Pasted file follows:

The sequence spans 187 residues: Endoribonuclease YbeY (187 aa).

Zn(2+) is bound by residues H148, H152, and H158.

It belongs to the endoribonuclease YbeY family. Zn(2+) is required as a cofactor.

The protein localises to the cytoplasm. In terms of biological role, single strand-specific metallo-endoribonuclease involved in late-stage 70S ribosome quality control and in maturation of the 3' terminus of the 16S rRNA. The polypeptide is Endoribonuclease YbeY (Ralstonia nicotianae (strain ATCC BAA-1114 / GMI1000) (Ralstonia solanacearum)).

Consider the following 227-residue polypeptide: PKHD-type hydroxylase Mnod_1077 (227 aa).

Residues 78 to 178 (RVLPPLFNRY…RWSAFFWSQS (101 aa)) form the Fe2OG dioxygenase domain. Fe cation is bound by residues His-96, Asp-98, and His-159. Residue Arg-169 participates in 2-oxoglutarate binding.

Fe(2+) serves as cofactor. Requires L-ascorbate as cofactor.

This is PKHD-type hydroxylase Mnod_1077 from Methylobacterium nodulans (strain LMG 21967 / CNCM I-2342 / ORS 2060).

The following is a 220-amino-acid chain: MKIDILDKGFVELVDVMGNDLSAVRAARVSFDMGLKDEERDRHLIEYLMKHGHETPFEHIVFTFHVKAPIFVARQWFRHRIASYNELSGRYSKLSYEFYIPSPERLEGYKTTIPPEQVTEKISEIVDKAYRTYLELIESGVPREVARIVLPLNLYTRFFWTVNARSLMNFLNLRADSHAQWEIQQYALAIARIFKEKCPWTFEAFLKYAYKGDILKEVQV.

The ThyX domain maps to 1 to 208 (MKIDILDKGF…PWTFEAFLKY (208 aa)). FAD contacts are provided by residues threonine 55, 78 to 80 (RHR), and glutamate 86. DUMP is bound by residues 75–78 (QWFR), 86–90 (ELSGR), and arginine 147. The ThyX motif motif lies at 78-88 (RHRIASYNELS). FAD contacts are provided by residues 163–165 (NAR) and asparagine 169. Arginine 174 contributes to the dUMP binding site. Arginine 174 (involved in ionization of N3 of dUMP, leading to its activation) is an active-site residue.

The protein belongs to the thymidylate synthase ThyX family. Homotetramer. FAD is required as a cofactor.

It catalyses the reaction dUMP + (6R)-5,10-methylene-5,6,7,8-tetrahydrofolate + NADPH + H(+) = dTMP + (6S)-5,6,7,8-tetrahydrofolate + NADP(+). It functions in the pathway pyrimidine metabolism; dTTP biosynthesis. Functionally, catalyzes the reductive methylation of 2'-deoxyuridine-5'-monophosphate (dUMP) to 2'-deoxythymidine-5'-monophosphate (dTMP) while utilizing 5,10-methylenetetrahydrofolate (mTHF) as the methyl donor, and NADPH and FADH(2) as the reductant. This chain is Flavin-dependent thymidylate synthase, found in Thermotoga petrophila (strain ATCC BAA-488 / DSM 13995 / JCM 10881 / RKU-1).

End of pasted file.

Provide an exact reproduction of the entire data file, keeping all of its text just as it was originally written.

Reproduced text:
The sequence spans 187 residues: Endoribonuclease YbeY (187 aa).

Zn(2+) is bound by residues H148, H152, and H158.

It belongs to the endoribonuclease YbeY family. Zn(2+) is required as a cofactor.

The protein localises to the cytoplasm. In terms of biological role, single strand-specific metallo-endoribonuclease involved in late-stage 70S ribosome quality control and in maturation of the 3' terminus of the 16S rRNA. The polypeptide is Endoribonuclease YbeY (Ralstonia nicotianae (strain ATCC BAA-1114 / GMI1000) (Ralstonia solanacearum)).

Consider the following 227-residue polypeptide: PKHD-type hydroxylase Mnod_1077 (227 aa).

Residues 78 to 178 (RVLPPLFNRY…RWSAFFWSQS (101 aa)) form the Fe2OG dioxygenase domain. Fe cation is bound by residues His-96, Asp-98, and His-159. Residue Arg-169 participates in 2-oxoglutarate binding.

Fe(2+) serves as cofactor. Requires L-ascorbate as cofactor.

This is PKHD-type hydroxylase Mnod_1077 from Methylobacterium nodulans (strain LMG 21967 / CNCM I-2342 / ORS 2060).

The following is a 220-amino-acid chain: MKIDILDKGFVELVDVMGNDLSAVRAARVSFDMGLKDEERDRHLIEYLMKHGHETPFEHIVFTFHVKAPIFVARQWFRHRIASYNELSGRYSKLSYEFYIPSPERLEGYKTTIPPEQVTEKISEIVDKAYRTYLELIESGVPREVARIVLPLNLYTRFFWTVNARSLMNFLNLRADSHAQWEIQQYALAIARIFKEKCPWTFEAFLKYAYKGDILKEVQV.

The ThyX domain maps to 1 to 208 (MKIDILDKGF…PWTFEAFLKY (208 aa)). FAD contacts are provided by residues threonine 55, 78 to 80 (RHR), and glutamate 86. DUMP is bound by residues 75–78 (QWFR), 86–90 (ELSGR), and arginine 147. The ThyX motif motif lies at 78-88 (RHRIASYNELS). FAD contacts are provided by residues 163–165 (NAR) and asparagine 169. Arginine 174 contributes to the dUMP binding site. Arginine 174 (involved in ionization of N3 of dUMP, leading to its activation) is an active-site residue.

The protein belongs to the thymidylate synthase ThyX family. Homotetramer. FAD is required as a cofactor.

It catalyses the reaction dUMP + (6R)-5,10-methylene-5,6,7,8-tetrahydrofolate + NADPH + H(+) = dTMP + (6S)-5,6,7,8-tetrahydrofolate + NADP(+). It functions in the pathway pyrimidine metabolism; dTTP biosynthesis. Functionally, catalyzes the reductive methylation of 2'-deoxyuridine-5'-monophosphate (dUMP) to 2'-deoxythymidine-5'-monophosphate (dTMP) while utilizing 5,10-methylenetetrahydrofolate (mTHF) as the methyl donor, and NADPH and FADH(2) as the reductant. This chain is Flavin-dependent thymidylate synthase, found in Thermotoga petrophila (strain ATCC BAA-488 / DSM 13995 / JCM 10881 / RKU-1).